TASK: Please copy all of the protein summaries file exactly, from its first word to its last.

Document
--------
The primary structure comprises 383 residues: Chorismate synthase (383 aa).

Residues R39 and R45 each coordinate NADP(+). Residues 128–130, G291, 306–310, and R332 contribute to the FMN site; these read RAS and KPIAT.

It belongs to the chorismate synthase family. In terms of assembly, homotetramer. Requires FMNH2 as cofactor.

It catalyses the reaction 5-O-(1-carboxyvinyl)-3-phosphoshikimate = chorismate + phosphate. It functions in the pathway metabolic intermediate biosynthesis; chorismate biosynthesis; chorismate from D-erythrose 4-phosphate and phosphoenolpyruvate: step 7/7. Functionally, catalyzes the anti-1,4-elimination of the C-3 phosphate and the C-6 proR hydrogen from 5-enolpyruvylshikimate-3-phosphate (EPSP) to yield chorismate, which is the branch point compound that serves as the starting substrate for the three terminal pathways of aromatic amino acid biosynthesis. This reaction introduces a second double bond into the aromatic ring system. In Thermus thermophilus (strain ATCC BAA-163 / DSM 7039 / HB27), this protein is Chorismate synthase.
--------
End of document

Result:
The primary structure comprises 383 residues: Chorismate synthase (383 aa).

Residues R39 and R45 each coordinate NADP(+). Residues 128–130, G291, 306–310, and R332 contribute to the FMN site; these read RAS and KPIAT.

It belongs to the chorismate synthase family. In terms of assembly, homotetramer. Requires FMNH2 as cofactor.

It catalyses the reaction 5-O-(1-carboxyvinyl)-3-phosphoshikimate = chorismate + phosphate. It functions in the pathway metabolic intermediate biosynthesis; chorismate biosynthesis; chorismate from D-erythrose 4-phosphate and phosphoenolpyruvate: step 7/7. Functionally, catalyzes the anti-1,4-elimination of the C-3 phosphate and the C-6 proR hydrogen from 5-enolpyruvylshikimate-3-phosphate (EPSP) to yield chorismate, which is the branch point compound that serves as the starting substrate for the three terminal pathways of aromatic amino acid biosynthesis. This reaction introduces a second double bond into the aromatic ring system. In Thermus thermophilus (strain ATCC BAA-163 / DSM 7039 / HB27), this protein is Chorismate synthase.